http://lxr.linux.no/source/mm/memory.c#L73

From the comments:
   Note that we have no way to track which tasks
   are using a page.

This array currently uses 1.6% of the physical
memory, on computers with lots of physical memory,
this can be a significant amount of memory. Thus
the developers will try to keep this struct as
small as possible. You should find no information
in this array that the kernel doesn't absolutely
need.

--
Kasper Dupont -- der bruger for meget tid p? usenet.


 
 
 

Finding the phsical address for a virtual address

Post by Urs Thuerman » Sun, 22 Sep 2002 21:05:12




> > For a talk I will give tomorrow I'd like to able to show the physical
> > address of the phyiscal page frame of a given virtual address in a
> > given process.  I.e. I would like a tool that can be called like

> >         $ show-phys <pid> <vma>

> > and that shows wether the process <pid> has mapped a page at address
> ><vma> and if so to which physical page frame it is mapped.

> Steal the page table walker from bttv.c and wrap it into
> a trivial driver. You have to find current pointer by pid first.
> I'm afraid you're past the deadline though.

Thanks very much for that hint.  I did take a look at the bttv driver
and (also looking up those functions in Rubini) was able to modify it
for my purpose in time.

I wrote a small kernel module implementing one ioctl() that can be
given a PID and a virtual address and that returns the corresponding
address if any or 0 otherwise.  The main code is

    static unsigned long vtop(struct task_struct *p, unsigned long va)
    {
        unsigned long pa;
        pgd_t *pgd;
        pmd_t *pmd;
        pte_t *pte;

        pgd = pgd_offset(p->mm, va);
        if (pgd_none(*pgd))
                return 0;
        pmd = pmd_offset(pgd, va);
        if (pmd_none(*pmd))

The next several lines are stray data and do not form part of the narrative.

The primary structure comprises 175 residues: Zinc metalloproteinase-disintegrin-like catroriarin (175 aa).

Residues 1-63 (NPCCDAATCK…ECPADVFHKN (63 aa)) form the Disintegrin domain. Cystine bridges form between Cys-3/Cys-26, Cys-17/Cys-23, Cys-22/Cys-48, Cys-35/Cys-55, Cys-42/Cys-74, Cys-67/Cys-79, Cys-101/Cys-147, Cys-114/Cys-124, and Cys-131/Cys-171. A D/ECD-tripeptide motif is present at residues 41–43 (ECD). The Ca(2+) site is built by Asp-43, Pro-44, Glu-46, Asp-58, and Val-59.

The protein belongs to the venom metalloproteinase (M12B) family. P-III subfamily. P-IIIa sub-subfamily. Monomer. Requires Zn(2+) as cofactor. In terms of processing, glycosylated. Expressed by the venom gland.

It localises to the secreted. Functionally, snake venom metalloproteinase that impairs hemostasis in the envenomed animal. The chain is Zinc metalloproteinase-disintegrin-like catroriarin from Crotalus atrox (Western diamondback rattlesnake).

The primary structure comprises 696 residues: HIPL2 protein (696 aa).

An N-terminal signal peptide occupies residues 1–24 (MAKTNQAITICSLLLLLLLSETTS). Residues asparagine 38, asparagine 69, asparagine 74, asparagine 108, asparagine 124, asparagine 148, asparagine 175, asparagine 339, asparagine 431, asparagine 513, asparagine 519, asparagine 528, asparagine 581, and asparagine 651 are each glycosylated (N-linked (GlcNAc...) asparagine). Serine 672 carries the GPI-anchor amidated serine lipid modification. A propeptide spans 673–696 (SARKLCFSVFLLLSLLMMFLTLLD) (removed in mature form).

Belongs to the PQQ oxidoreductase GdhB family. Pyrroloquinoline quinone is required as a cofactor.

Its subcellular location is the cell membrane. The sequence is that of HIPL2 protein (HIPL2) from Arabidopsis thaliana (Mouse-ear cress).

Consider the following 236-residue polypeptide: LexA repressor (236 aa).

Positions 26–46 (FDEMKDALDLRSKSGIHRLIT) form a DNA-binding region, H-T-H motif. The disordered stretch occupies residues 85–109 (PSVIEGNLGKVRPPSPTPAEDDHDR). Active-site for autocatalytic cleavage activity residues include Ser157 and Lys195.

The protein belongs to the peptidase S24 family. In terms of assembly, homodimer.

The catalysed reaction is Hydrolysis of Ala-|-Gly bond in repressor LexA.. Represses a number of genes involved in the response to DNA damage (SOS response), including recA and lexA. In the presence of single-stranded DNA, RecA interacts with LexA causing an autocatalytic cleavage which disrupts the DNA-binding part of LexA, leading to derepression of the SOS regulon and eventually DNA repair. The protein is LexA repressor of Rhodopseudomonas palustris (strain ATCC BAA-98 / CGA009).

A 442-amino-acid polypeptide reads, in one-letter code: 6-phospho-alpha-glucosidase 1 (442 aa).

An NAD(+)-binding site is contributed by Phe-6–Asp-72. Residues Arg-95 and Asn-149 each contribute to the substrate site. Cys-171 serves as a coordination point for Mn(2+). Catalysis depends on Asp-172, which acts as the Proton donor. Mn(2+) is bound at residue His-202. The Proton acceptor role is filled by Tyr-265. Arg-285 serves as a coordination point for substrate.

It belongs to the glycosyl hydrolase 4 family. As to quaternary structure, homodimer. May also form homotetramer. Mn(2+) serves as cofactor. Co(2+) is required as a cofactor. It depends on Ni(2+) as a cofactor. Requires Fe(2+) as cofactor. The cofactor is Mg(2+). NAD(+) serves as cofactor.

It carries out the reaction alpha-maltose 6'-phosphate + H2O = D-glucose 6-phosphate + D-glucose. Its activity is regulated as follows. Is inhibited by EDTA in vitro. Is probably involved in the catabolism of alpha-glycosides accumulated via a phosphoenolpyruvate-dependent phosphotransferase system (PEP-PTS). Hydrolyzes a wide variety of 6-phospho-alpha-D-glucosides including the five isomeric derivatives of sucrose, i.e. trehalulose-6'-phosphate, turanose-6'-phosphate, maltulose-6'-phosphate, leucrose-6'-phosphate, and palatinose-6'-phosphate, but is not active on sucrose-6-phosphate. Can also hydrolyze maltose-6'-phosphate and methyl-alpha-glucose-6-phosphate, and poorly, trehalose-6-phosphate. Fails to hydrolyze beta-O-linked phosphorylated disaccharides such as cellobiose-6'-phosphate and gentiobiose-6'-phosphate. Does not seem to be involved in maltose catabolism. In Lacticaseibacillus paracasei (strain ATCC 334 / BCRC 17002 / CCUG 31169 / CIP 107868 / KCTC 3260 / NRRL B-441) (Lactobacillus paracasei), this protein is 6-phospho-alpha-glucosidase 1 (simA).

return 0;
        pte = pte_offset(pmd, va);
        if (!pte_present(*pte))
                return 0;
        pa = pte_val(*pte);
        return pa;
    }

Using this I wrote a small tool show-phys that can show the physical
address (more exactly the page table entry including the physical
address and some flags) for some virtual address of some process.  In
my talk on ELF, linker, demand paging, shared libs and PIC I could
show that shared libs are really shared even if loaded at different
addresses like this:

    isnogud:mm$ cat /proc/1/maps|grep libc
    4001c000-40135000 r-xp 00000000 3a:00 2130       /lib/libc-2.2.5.so
    40135000-4013b000 rw-p 00119000 3a:00 2130       /lib/libc-2.2.5.so
    isnogud:mm$ cat /proc/$$/maps|grep libc
    40090000-401a9000 r-xp 00000000 3a:00 2130       /lib/libc-2.2.5.so
    401a9000-401af000 rw-p 00119000 3a:00 2130       /lib/libc-2.2.5.so
    isnogud:mm$ ./show-phys 1 0x4001c000
    07e50005
    isnogud:mm$ ./show-phys $$ 0x40090000
    07e50025
    isnogud:mm$

However, experimenting with this, I found surprising behavior with the
last stack page of each process, which I don't understand:

    isnogud:mm$ cat /proc/$$/maps | tail -1
    bfffb000-c0000000 rwxp ffffc000 00:00 0
    isnogud:mm$ for i in 1 2 3 4 5; do ./show-phys $$ 0xbffff000; done
    0a27d067
    079a0067
    0f596067
    0213a067
    097a8067
    isnogud:mm$

Why does the mapping of the last stack page change continously?
AFAICS, this happens only with the last stack page, not with any other
page of the process, e.g. pages mapped from a file (exec or shlib) or
other stack pages like 0xbfffe000.

BTW, I forgot to define the MODULE_LICENSE("GPL") in my module so that
my kernel now says it is tainted (/proc/modules and lsmod).  Is there
a way to undo this?

urs

 
 
 

Finding the phsical address for a virtual address

Post by Pete Zaitc » Sun, 22 Sep 2002 22:11:08



Quote:>     static unsigned long vtop(struct task_struct *p, unsigned long va)

That's what I meant. How do you find p gived the pid?

Quote:> However, experimenting with this, I found surprising behavior with the
> last stack page of each process, which I don't understand:

>     isnogud:mm$ cat /proc/$$/maps | tail -1
>     bfffb000-c0000000 rwxp ffffc000 00:00 0
>     isnogud:mm$ for i in 1 2 3 4 5; do ./show-phys $$ 0xbffff000; done
>     0a27d067
>     079a0067
>     0f596067
>     0213a067
>     097a8067
>     isnogud:mm$
> Why does the mapping of the last stack page change continously?
> AFAICS, this happens only with the last stack page, not with any other
> page of the process, e.g. pages mapped from a file (exec or shlib) or
> other stack pages like 0xbfffe000.

They probably weren't COWed yet. I do not think stack can be
shared :)  Check protection bits in the PTE.

-- Pete

 
 
 

Finding the phsical address for a virtual address

Post by Urs Thuerman » Mon, 23 Sep 2002 02:19:11



> > Why does the mapping of the last stack page change continously?